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For fans, nothing beats meeting fighters at the UFC Fan Expo


Sam Morris / Las Vegas Sun

Jon Jones is besieged by fans for autographs during the UFC Fan Fest at Mandalay Bay Friday, July 5, 2013.

UFC 162 - Fan Fest

Dawn Marie poses for a photo in front of magazine posters during the UFC Fan Fest at Mandalay Bay Friday, July 5, 2013. Launch slideshow »

UFC 162 Weigh-In

Anderson Silva and Chris Weidman touch lips as they face off during the weigh in for UFC 162 Friday, July 5, 2013 at the Mandalay Bay Events Center. Launch slideshow »

The line to take a photo or get an autograph from UFC fighter Lyoto Machida was more than 200 people deep Friday at the Mandalay Bay Convention Center.

His loyal fans didn’t mind. Neither did fans in lines to meet other fighters at the UFC Fan Expo, the annual two-day event for the mixed martial arts league in its home base of Las Vegas.

The expo, which continues Saturday, is expected to attract more than 40,000 fans. About 150 fighters, including eight of the UFC’s nine current champions, are scheduled to appear.

For the fans, there’s nothing like getting a little face time with their favorite fighters. Notables such as Jon Jones, Georges St. Pierre, Ronda Rousey and Machida drew the largest crowds Friday afternoon.

“For a picture with (Machida), I’d be here all day and night. He’s just so awesome, so perfect,” said Isabel Melendez, who drove in from Los Angeles to attend the expo.

If the fighters seemed overly accommodating, it’s because they realize the UFC’s success is largely due to the public. It’s much different from the organization’s earlier years — something UFC Hall-of-Famer Matt Hughes can attest to.

The retired Hughes, a former welterweight champion, was greeted like a rock star when he walked through Mandalay Bay. He’s considered one of the fighters who helped lead the massive growth to a worldwide brand, but he is humble about his place in the unprecedented expansion.

“It is amazing to see all of these fans out here,” said Hughes, who defended his welterweight belt a record seven times. “Young. Old. What I love, and I know I’m a little off topic, but I love going through an airport and some 70-year-old grandma gives me a kiss on the cheek and tells me I’m her favorite fighter. Whether they are 13 or 80, that is what makes the UFC what it is.”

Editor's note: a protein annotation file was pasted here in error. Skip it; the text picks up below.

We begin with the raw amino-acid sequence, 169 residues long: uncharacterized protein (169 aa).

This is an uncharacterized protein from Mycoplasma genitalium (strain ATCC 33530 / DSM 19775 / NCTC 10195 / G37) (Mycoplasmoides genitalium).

Hughes, who is the UFC’s vice president of athletic development and government relations, still remembers his initial fight in the UFC.

The fighters had no media obligations because the events weren’t covered, they received little pay and the prospects of making the sport a career seemed bizarre.

That was in 1999 at UFC 22 — about two years before Las Vegas-based Zuffa LLC purchased the struggling league from Semaphore Entertainment Group. It took a few years to become profitable, but with fighters such as Hughes leading the way, it continued to reach new heights each year.

The madness of the expo serves as a perfect example of the popularity.

“The expo is always cool. This is my third expo — you can’t beat it,” said Ernesto Gonzalez, 24, of Northern California. “It’s just something to do. It’s good to get away for the weekend for something like this.”

The event also included UFC president Dana White taking questions from fans for nearly one hour, answering everything from when the organization would be bringing a fight card to a certain city to whether they plan to design a UFC-themed bandana.

One young fan asked White about the adrenaline rush of being on stage at a weigh-in, which prompted the energetic promoter to say how one of the best parts of his job is the stare-down between fighters after they tip the scales. And rather than try to detail the weigh-in, White invited the fan to be his guest on stage for the UFC 162 weigh-in.

White is perhaps the most popular commissioner in all of sports, in part because he fosters the interaction with fans. On Friday, he signed autographs, posed for photos and didn’t hesitate letting his guard down to make the experience memorable for all.

UFC 162, which is headlined by a middleweight championship fight between Anderson Silva and Chris Weidman, is Saturday at the MGM Grand Garden Arena. The week brings millions of dollars to the local economy, through things such as hotel rooms, taxis, restaurants and entertainment.

“Vegas is one of those cities where, it’s been the Fight Capital of the World for as long as it has been, because people love to come here,” White told media earlier in the week. “They like to come here for the weekend because there’s so much to do. It’s just the best.”

The expo also included mixed martial arts seminars and demonstrations, apparel and equipment exhibitors, a UFC octagon for photos, trading card and UFC collectables exhibits, and more.

Tickets for Saturday’s fan events are $50 and available online or in person at Mandalay Bay.

Ray Brewer can be reached at 990-2662 or [email protected]. Follow Ray on Twitter at

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